Management of Measurement Constructs

Notebook, September 30, 2010 [This essay is repeated from May 31, 2009; please see Archives immediately following this essay and the essays in the other two departments. Many, many learning essays await.]

Hearing the Melody

Recall the Irving Berlin song, The Song is Ended, but the melody lingers on. Or from The Song is You, Oscar Hammerstein's words, "I hear music when I look at you." Or Lorenz Hart's words for Richard Rodgers' music, "With a song in my heart."

What eloquent statements of being . being in music. There's a melody, a sound, in the horoscope. Listen.

Sure, I could use the word "theme" here instead of "melody". But the musical reference carries with it sound color, rhythm, composition.

I recall in my presentations in Sydney in February, music was on my mind; I was thinking so strongly in terms of the melody in the horoscope. As illustration, I spontaneously sang the most perfect melody I could think of in the midst of lecture-action: the glorious 16th Variation from Rachmaninov's Rhapsody on a Theme by Paganini. The title sounds remote and inaccessible, but the melody is an instant, stop-dead-in-your-tracks statement, and you've heard it many, many times. It's perfect in every way. It is very popular, recognizable by sound, perhaps not by title.

My point was two-fold: how difficult, how supremely difficult it is to create a melody, and how eternal the theme is. --Horoscopes have melodies. Nature works hard to compose them.

Look at the power melody of just four notes: Beethoven's Da-Da-Da DA (the opening of his Symphony #5, G-G-G E-flat), making a threatening statement of war. The statement endures for lifetimes.

Or just three notes: the enormously famous opening of Rachmaninov's Prelude in C# minor: ponderously descending in the bass, A -- G# -- C#..... Boom, boom, BAM.

The entire pieces that follow these openings sing their melody; you hear it throughout. Echoes, variations, but it is all core-continuous.

Music is composed homogeneously; everything should hold together: the notes, the harmonies, and the repetition of patterns. -So it is with the horoscope: Nature orders everything: the planets, their relationships to each other, and the patterns in the Houses. The melody out of it all belongs to us individually; it is the sound we make in life.

Just look at a horoscope with a conspicuous Eastern orientation. Then one with a conspicuous Western orientation. -Do you hear the melodies beginning? --Then look further into each horoscope: what key measurements do you find reinforcing the melody already emerging in your mind? See how it is articulated, amplified. It becomes individualistically distinct.

Dick Cheney's horoscope (January 30, 1941 at 7:30 PM in Lincoln NE) begins a melody to public service (western orientation, Aquarian and 6th House statement) with a conspicuous sense of "serving a purpose" (Jupiter-Saturn). This part of the melody is strong and soaring on the sounds of arch-opinionation (Mars in Sagittarius) and then is locked into a driving get-out-of-my-way rhythm . even ruthlessness (Saturn=Pluto/Sun). -I can 'hear' that. It helps me appreciate the horoscope for what it is trying to be.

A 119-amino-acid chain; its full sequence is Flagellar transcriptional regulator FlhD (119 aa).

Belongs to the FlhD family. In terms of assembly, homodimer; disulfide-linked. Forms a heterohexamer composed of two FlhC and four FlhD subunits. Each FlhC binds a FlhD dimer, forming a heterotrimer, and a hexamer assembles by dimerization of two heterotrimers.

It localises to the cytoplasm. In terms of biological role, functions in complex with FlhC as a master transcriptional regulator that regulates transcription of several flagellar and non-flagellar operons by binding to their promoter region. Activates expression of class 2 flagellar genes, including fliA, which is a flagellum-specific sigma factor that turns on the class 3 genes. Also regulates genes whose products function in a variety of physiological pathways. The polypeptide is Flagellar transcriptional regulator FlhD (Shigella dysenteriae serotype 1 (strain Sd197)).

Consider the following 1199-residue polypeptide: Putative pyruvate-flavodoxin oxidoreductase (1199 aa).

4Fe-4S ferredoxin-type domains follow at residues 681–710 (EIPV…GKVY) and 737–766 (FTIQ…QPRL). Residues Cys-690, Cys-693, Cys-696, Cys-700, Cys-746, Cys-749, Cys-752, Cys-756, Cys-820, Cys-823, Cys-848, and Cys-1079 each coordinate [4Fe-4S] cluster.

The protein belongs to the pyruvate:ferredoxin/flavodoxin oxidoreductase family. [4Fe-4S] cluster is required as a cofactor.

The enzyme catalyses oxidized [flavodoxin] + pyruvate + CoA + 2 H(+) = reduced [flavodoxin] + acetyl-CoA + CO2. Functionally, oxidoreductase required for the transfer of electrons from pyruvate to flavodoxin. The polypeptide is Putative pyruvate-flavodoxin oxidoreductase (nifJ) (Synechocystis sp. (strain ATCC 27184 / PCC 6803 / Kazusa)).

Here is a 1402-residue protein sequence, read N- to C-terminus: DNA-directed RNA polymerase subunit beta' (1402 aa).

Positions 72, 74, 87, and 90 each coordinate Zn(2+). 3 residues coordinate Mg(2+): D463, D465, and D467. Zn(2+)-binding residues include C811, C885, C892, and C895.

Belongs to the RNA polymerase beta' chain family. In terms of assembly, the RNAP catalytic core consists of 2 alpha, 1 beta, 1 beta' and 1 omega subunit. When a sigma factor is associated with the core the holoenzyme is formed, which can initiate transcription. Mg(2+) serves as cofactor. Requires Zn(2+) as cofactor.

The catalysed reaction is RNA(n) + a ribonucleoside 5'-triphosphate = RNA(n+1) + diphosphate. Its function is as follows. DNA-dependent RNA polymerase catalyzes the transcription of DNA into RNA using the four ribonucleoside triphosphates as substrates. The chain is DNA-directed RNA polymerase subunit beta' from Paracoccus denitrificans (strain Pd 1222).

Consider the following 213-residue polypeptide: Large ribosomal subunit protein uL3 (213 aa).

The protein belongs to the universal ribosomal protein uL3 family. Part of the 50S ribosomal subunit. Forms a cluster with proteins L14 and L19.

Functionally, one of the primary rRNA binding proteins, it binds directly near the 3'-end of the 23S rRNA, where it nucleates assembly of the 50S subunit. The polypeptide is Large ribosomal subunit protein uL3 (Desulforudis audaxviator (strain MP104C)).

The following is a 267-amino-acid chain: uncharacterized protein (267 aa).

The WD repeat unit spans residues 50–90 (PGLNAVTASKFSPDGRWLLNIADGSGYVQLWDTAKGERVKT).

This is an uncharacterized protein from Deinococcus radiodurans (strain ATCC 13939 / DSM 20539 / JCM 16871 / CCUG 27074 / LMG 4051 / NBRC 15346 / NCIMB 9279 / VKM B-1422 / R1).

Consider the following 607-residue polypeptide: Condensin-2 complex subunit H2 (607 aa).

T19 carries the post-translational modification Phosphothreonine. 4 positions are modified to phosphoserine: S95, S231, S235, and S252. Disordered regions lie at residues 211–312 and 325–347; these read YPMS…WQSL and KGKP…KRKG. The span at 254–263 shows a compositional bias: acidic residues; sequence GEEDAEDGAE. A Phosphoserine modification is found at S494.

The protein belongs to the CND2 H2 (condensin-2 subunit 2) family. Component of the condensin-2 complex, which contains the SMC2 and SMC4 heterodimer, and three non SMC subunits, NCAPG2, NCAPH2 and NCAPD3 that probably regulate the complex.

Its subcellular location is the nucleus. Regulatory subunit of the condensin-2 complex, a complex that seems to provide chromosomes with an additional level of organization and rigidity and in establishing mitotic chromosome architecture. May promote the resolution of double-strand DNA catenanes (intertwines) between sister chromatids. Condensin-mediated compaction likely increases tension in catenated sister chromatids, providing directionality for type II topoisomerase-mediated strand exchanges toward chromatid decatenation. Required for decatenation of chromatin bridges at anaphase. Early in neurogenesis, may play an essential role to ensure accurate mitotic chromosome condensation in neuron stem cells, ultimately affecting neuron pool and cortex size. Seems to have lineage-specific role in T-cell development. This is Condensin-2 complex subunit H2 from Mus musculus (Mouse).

Jimmy Carter's horoscope (October 1, 1924 at 7:00 AM in Plains GA) creates its melody in terms of social attractiveness and outreach, getting things done for others (Sun in Libra, Moon in Scorpio; Mars ruling the 7th in Aquarius, Uranus in the 6th), with subdued tones of emotional self-sacrifice (WGT), all thematically wrapped in a philosophical/spiritual mind-set harmony (Jupiter* = Sun/Neptune). -What a clear contrast with Cheney! We can just feel the almost withdrawn containment of the Moon in Scorpio, giving stage to the altruistic Mars energies.

Hitler's horoscope (April 20, 1889 at 6:30 PM LMT in Braunau am Inn AUSTRIA) has the enormous dark noise of Saturn square Mars-Venus (a peregrine island), sent through Saturn into the bureaucratic roar of Moon-Jupiter in Capricorn in the 3rd. It would be heard everywhere!

Emily Dickinson's horoscope (December 10, 1830 at 4:40 AM LMT in Amherst, MA) presents idealized, didactic harmonies, with isolated, dry note-statements (Venus-Sun-Mercury, Jupiter-Neptune, Saturn peregrine ruling the 3rd) with an underpulse of throbbing needs (Mars-Pluto in the 5th).

Jack Nicholson's horoscope (April 22, 1937 at 11:00 AM in Neptune NJ) suggests sexy chords that don't resolve easily (Pluto square Venus-rx), punctuated by dissonant colors of opinions (Mars-rx in Sagittarius quindecile Mercury, ruler of the 3rd), wrapped up in unconventional harmonies (Uranus peregrine)

Yes. This essay is a paean to the Art of Synthesis; it is a way of appreciating the horoscope holistically and skillfully. Musical metaphor is particularly meaningful to me.

The fulfillment of analytical synthesis eludes many astrology students -and indeed, professionals- because they are anchored to piece-meal approaches, pushed along on an assembly-line of detached measurement specifics. The problem is that astrologers don't have a starting place for synthesis, a procedure of individualistic appreciation. Individual measurements must give way to synthesis. -I have seen this problem and its solution in thousands of horoscopes, particularly through my Master's Certification Course.

In learning the art of synthesis properly, the concert begins. Listen for the melodies.

Next Update: October 31, 2010


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